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Why Do We Love to be Tickled? The Unexpected Pleasures of This Peculiar Sensation

Recently, researchers at the Institute of Pathophysiology at the University of Mainz Medical Center conducted a comprehensive analysis on how adults utilize tickling in their sexual activities.

While most people simply laugh when tickled, some individuals experience intense sexual arousal from tickling or being tickled. This sexual preference is known as "tickling fetishism."

In 1987, psychologists Stanley Hall and Arthur Allin distinguished two main types of tickling:

▨ Gargalesis - Vigorous tickling that can elicit strong laughter and uncontrollable bodily reactions from the tickled person.
▨ Knismesis - A more mild and subtle form of tickling, triggered by light touch or movement on the skin, akin to the sensation of insects crawling, that does not necessarily induce laughter.

Research has shown that tickling is a popular form of foreplay among both male and female participants. The researchers recruited 719 participants on social media who potentially had a tickling fetish, and over two-thirds of them reported that tickling holds sexual connotations for them.

Overall, 77.4% of participants reported being ticklish, with 44.1% enjoying both light and intense tickling. 45% said they could achieve sexual satisfaction without being tickled. On the other hand, nearly a quarter stated they must experience tickling to reach orgasm.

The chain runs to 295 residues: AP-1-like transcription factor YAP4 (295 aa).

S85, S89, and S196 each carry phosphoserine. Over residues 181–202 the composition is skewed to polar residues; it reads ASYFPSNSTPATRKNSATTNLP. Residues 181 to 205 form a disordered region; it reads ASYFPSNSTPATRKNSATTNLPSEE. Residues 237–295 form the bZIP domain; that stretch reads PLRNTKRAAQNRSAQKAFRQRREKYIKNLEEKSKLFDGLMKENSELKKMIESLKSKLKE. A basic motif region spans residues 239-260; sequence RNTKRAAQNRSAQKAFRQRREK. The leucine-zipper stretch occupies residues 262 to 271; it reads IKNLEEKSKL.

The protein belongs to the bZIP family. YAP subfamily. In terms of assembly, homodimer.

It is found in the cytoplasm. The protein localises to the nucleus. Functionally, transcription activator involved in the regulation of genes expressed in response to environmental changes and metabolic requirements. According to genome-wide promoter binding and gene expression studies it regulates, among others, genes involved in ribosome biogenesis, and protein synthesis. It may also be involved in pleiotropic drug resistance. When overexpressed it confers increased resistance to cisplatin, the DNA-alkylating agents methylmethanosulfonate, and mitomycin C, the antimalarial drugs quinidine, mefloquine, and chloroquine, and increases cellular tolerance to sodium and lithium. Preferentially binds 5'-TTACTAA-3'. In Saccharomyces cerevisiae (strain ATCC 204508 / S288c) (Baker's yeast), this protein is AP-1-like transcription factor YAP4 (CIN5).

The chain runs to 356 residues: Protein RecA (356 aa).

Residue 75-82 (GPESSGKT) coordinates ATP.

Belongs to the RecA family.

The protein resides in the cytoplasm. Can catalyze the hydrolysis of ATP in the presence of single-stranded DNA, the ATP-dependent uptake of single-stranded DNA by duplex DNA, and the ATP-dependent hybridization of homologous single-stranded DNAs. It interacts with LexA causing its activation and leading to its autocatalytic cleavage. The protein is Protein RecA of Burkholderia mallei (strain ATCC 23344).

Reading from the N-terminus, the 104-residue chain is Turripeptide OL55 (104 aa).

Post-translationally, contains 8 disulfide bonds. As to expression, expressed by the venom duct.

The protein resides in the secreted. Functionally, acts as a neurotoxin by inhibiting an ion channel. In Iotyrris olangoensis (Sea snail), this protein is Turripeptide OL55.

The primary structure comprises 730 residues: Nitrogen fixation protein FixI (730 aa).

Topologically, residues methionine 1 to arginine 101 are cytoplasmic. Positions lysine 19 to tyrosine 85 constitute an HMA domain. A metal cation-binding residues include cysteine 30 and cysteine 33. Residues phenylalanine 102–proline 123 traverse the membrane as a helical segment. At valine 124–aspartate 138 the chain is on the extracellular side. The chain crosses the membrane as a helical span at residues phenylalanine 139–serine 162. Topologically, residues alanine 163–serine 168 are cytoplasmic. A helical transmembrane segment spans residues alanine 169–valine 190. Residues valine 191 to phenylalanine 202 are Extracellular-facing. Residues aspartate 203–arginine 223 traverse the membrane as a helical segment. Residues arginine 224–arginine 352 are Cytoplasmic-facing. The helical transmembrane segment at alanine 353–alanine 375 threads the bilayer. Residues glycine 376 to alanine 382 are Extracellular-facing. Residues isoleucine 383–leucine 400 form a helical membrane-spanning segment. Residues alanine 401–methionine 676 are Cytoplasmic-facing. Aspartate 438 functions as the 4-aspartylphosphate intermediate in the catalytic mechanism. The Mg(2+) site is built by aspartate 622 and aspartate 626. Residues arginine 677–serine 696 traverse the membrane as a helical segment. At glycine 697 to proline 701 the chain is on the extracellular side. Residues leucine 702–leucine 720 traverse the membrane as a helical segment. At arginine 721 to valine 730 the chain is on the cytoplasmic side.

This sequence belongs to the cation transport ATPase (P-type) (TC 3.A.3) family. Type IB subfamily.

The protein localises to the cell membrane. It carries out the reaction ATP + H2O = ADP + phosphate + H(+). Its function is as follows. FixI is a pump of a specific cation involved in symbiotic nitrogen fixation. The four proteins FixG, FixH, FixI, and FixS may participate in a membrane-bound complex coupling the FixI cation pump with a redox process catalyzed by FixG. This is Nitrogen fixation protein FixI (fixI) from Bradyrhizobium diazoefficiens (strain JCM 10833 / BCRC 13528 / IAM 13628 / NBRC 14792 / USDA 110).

Gender-based analysis revealed that females tend to be more ticklish and prefer milder forms of tickling.

The vast majority of participants (99.7%) used their hands as the primary tickling tool, with other implements like feathers, tongues, and brushes also employed.

Intense tickling was mainly concentrated on the feet, armpits, torso, and abdomen, while light touches were distributed more evenly across the body, including the back, neck, ears, genitals, and arms.

Regarding the origins of "tickling fetishism," participants reported that exposure to tickling scenes in media (e.g., Teenage Mutant Ninja Turtles, Popeye, Kiki's Delivery Service, Lupin III) and on social media was a key factor (51%). Childhood experiences of being tickled were also commonly cited as the starting point for developing a tickling fetish (42.2%).

Among the participants, 35.8% considered themselves to be the ticklee, 29.8% the tickler, and 34.4% enjoyed both roles. Ticklers seem to derive more pleasure from the experience compared to those being tickled.

Ticklees primarily reported the physical sensations and bodily reactions of being tickled as the main sources of their sexual arousal (89.4%). Additionally, a sense of helplessness, submission, and anticipation of being tickled were also seen as important arousal factors.

For ticklers, the main sources of excitement were observing the tickled person's physical reactions, followed by their vocalizations and the sense of power gained through tickling.

As researcher Shimpei Ishiyama noted, "Tickling is an intimate activity that requires a certain level of mutual trust and can also serve to connect individuals.

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